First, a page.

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Weight Rated Outdoor Hinges


Raise your hand if you have ever pushed open a gate that was scraping the ground. Doors and gates that have been properly installed with the correct hardware swing open, and close with ease.

Why is using the right grade, and quantity, of hinges for doors and gates so important? Under the weight of a door (such as the door on a garden shed) or a gate, a lesser grade hinge, not using the recommended number of hinges, and, screw length, can cause the structure to sag and become misaligned. Even the hinge can become damaged.

Outdoor hinges should be manufactured with specifications that give them a weight rating for the load, or weight, that the hinge will be required to support. Some manufacturers do list a weight rating for their hinges, but many do not. We think that knowing the weight rating of an outdoor hinge is important information to have for a successful project.

Those manufacturers that do indicate a maximum weight rating for their hinges, list the rating as either per pair, such as 340 lbs/pair, or for a single hinge.

 

This 'bean style' strap hinge from Hardware Source is manufactured with a weight rating.

 

This weight rated period hardware H-hinge is from 360yardware

 

This colonial tee hinge from Hinge and Latch is manufactured with a weight rating, also.

 

When purchasing hinges, it is important to notice whether the rating is for a single hinge or a pair of hinges. Another factor to include in determining weight: If you have younger children, or grandchildren, you may want to consider using hinges for a gate that are weight rated for more weight than just the gate, since kids love to climb on structures that swing!

With that said, we have noticed that many of the hinges for outdoor use sold in home improvement and hardware stores do not list the weight rating on the package. Many online sources lack this important information in their product description, too. Many simply indicate that a hinge is ‘heavy duty’, which without a unit of measure does not tell the consumer anything.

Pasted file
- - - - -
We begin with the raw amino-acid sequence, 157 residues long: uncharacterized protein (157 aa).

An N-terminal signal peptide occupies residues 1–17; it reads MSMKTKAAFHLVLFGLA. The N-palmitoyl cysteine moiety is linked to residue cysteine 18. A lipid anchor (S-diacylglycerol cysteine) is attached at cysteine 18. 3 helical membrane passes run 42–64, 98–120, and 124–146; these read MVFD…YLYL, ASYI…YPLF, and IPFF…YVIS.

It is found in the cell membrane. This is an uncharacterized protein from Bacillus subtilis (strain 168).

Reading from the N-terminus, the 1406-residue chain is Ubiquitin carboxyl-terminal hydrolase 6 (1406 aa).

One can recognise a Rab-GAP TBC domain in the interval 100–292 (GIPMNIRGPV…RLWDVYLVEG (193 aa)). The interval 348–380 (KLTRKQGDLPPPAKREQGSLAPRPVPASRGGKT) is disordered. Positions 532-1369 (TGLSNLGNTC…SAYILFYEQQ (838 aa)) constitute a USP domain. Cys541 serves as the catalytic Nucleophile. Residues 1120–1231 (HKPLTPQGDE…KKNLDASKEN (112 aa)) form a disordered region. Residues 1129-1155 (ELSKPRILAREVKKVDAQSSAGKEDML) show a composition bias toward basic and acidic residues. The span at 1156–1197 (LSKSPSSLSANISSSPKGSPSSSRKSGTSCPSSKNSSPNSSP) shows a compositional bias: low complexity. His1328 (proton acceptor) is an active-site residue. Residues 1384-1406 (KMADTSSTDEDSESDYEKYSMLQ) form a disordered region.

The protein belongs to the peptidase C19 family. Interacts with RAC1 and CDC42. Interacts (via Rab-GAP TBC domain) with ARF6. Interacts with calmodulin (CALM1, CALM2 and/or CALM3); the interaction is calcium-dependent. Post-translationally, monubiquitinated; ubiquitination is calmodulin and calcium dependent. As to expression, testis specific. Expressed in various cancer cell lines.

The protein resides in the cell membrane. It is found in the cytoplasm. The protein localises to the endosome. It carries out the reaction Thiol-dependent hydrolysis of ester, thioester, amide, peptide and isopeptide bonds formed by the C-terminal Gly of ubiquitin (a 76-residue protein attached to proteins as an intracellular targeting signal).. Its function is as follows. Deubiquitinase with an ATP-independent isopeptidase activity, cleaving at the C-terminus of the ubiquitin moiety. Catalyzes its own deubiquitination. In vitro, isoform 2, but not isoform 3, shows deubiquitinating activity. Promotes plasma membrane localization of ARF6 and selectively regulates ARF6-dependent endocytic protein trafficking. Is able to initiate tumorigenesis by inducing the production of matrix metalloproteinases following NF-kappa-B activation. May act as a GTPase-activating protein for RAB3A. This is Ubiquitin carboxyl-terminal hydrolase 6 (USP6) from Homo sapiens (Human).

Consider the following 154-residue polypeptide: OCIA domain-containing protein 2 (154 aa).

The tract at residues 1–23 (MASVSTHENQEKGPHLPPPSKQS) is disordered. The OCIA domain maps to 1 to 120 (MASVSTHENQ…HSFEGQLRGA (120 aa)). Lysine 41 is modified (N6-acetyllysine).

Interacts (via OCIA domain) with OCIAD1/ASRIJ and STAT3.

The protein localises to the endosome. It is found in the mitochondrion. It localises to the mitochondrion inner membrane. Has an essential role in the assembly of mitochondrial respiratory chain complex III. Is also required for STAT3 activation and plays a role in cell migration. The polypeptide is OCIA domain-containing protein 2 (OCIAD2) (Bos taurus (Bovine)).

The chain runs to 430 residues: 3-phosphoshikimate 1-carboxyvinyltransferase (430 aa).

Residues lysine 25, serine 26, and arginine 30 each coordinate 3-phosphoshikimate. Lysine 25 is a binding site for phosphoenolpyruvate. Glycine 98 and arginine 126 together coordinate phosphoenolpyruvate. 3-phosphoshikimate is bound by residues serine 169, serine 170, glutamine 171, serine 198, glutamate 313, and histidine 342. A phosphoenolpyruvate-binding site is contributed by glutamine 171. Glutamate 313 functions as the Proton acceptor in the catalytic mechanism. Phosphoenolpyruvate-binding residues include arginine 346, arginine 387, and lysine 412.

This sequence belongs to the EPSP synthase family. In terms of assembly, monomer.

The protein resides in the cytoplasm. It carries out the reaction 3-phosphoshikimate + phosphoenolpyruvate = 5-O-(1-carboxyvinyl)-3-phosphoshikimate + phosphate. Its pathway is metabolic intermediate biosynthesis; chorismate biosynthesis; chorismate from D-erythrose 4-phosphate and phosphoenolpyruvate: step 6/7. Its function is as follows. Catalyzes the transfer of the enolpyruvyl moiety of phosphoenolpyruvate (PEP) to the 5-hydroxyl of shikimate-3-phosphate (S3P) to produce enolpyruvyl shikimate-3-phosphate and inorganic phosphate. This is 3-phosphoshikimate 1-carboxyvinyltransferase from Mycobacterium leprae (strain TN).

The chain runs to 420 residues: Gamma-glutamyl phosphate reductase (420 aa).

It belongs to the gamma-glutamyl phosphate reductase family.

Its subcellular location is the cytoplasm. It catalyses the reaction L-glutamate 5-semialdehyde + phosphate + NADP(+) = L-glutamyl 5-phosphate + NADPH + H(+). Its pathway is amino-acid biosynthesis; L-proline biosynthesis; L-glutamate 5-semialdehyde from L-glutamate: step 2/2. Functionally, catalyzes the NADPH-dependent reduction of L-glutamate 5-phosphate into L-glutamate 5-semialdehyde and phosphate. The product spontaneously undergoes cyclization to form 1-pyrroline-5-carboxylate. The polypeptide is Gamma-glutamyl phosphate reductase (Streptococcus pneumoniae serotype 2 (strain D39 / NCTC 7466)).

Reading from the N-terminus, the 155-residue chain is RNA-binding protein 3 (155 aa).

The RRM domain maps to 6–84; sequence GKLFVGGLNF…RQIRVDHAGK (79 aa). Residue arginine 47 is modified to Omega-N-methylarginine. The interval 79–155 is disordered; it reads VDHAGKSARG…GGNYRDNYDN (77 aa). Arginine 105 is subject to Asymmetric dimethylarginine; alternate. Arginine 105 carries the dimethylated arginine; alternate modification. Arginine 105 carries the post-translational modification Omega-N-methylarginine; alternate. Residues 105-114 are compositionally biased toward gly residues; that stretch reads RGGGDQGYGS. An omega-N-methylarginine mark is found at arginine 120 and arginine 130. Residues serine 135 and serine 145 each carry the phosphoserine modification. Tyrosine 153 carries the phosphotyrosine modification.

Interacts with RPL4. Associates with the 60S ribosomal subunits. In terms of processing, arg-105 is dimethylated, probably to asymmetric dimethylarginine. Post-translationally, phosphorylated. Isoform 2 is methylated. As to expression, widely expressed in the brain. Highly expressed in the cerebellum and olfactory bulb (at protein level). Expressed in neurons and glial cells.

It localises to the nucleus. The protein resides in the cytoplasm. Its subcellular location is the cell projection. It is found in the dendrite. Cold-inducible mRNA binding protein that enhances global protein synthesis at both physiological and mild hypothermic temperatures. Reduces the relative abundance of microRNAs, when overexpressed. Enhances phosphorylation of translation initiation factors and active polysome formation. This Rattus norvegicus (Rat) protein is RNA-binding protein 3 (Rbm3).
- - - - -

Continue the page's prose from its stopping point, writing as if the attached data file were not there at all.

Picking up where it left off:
If you have ever installed an interior door you know that interior carpentry has established standard guidelines for the size and quantity of hinge that a door would require based on the door’s height, thickness, and weight (solid vs. hollow-core), and material (wood, steel, fiberglass, etc) which also effects the door’s weight. Outdoor hardware installations warrant the same level of consideration.

We have found a few hinge manufacturers (some are mentioned in the description in above photos) that understand the importance of such information for outdoor application, and they have included a weight rating in their product description. It’s difficult to understand why some manufacturers do not include this information.

If you buy a hinge described as ‘heavy duty’ and without a weight rating, you should be prepared to have to make repairs to your gate or door down the road.

 

Heavy Duty is a Relative Term

In large scale projects, such as designing a double entry gate for a driveway that spans 12’ for example, a landscape architect would design and detail the gate and the structure that would support the gate, then send the design drawings to the iron forger or metal shop, where a shop drawing would be created for the required hardware based on the mass of each of the 6’ gates. These specifications are used for the manufacturing of the project’s heavy duty hinges with the appropriate weight rating. You can see how the term ‘heavy duty’ is relative.

 

Driveway entry gates of this scale require hinges for greater load weight

Close up of one of the 'heavy duty' hinges needed to support this gate

 

Most homeowners don’t have 6’ entry gates, and are not in need of a hinge of that scale. But don’t underestimate the weight of a regular gate or a garden shed door – either can be quite heavy, and the correct grade of hinge is important for these structures to work properly. If an outdoor hinge is not weight rated, the consumer cannot really be sure if they are purchasing the correct grade of hinge, and how many hinges they need to use.

 

 

 

Photo credit:  Hardware Source, 360yardware, Hinge and Latch

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